div, ldiv, lldiv, imaxdiv

Defined in header <stdlib.h>
div_t     div( int x, int y );
ldiv_t    ldiv( long x, long y );
lldiv_t   lldiv( long long x, long long y );
(3) (since C99)
Defined in header <inttypes.h>
imaxdiv_t imaxdiv( intmax_t x, intmax_t y );
(4) (since C99)

Computes both the quotient and the remainder of the division of the numerator x by the denominator y.

Computes quotient and remainder simultaneously. The quotient is the algebraic quotient with any fractional part discarded (truncated towards zero). The remainder is such that quot * y + rem == x.

(until C99)

Computes the quotient (the result of the expression x/y) and remainder (the result of the expression x%y) simultaneously.

(since C99)


x, y - integer values

Return value

If both the remainder and the quotient can be represented as objects of the corresponding type (int, long, long long, imaxdiv_t, respectively), returns both as an object of type div_t, ldiv_t, lldiv_t, imaxdiv_t defined as follows:


struct div_t { int quot; int rem; };


struct div_t { int rem; int quot; };


struct ldiv_t { long quot; long rem; };


struct ldiv_t { long rem; long quot; };


struct lldiv_t { long long quot; long long rem; };


struct lldiv_t { long long rem; long long quot; };


struct imaxdiv_t { intmax_t quot; intmax_t rem; };


struct imaxdiv_t { intmax_t rem; intmax_t quot; };

If either the remainder or the quotient cannot be represented, the behavior is undefined.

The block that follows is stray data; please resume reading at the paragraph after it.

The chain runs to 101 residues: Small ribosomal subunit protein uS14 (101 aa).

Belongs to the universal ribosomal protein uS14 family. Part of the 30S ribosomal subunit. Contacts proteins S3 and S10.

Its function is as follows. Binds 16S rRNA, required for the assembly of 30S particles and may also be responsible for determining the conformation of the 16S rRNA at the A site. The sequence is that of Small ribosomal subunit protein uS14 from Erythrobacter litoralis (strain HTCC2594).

Until C99, the rounding direction of the quotient and the sign of the remainder in the built-in division and remainder operators was implementation-defined if either of the operands was negative, but it was well-defined in div and ldiv.

On many platforms, a single CPU instruction obtains both the quotient and the remainder, and this function may leverage that, although compilers are generally able to merge nearby / and % where suitable.


#include <assert.h>
#include <stdio.h>
#include <math.h>
#include <stdlib.h>
#include <limits.h>
void reverse(char* first, char* last) {
    for (--last; first < last; ++first, --last) {
        char c = *last;
        *last = *first;
        *first = c;
// demo only: does not check for buffer overflow
char* itoa(int n, int base, char* buf)
    assert(2 <= base && base <= 16);
    div_t dv = {.quot = n};
    char* p = buf;
    do {
        dv = div(dv.quot, base);
        *p++ = "0123456789abcdef"[abs(dv.rem)];
    } while(dv.quot);
    if(n<0) *p++ = '-';
    *p = '\0';
    reverse(buf, p);
    return buf;
int main(void)
    char buf[100];
    printf("%s\n", itoa(0, 2, buf));
    printf("%s\n", itoa(007, 3, buf));
    printf("%s\n", itoa(12346, 10, buf));
    printf("%s\n", itoa(-12346, 10, buf));
    printf("%s\n", itoa(-42, 2, buf));
    printf("%s\n", itoa(INT_MAX, 16, buf));
    printf("%s\n", itoa(INT_MIN, 16, buf));

Possible output:



  • C17 standard (ISO/IEC 9899:2018):
    • The imaxdiv function (p: 159)
    • The div, ldiv and lldiv functions (p: 259)
  • C11 standard (ISO/IEC 9899:2011):
    • The imaxdiv function (p: 219)
    • The div, ldiv and lldiv functions (p: 356)
  • C99 standard (ISO/IEC 9899:1999):
    • The imaxdiv function (p: 200)
    • The div, ldiv and lldiv functions (p: 320)
  • C89/C90 standard (ISO/IEC 9899:1990):
    • 4.10 div_t, ldiv_t
    • The div function
    • The ldiv function

See also

computes remainder of the floating-point division operation
computes signed remainder of the floating-point division operation
computes signed remainder as well as the three last bits of the division operation
C++ documentation for div

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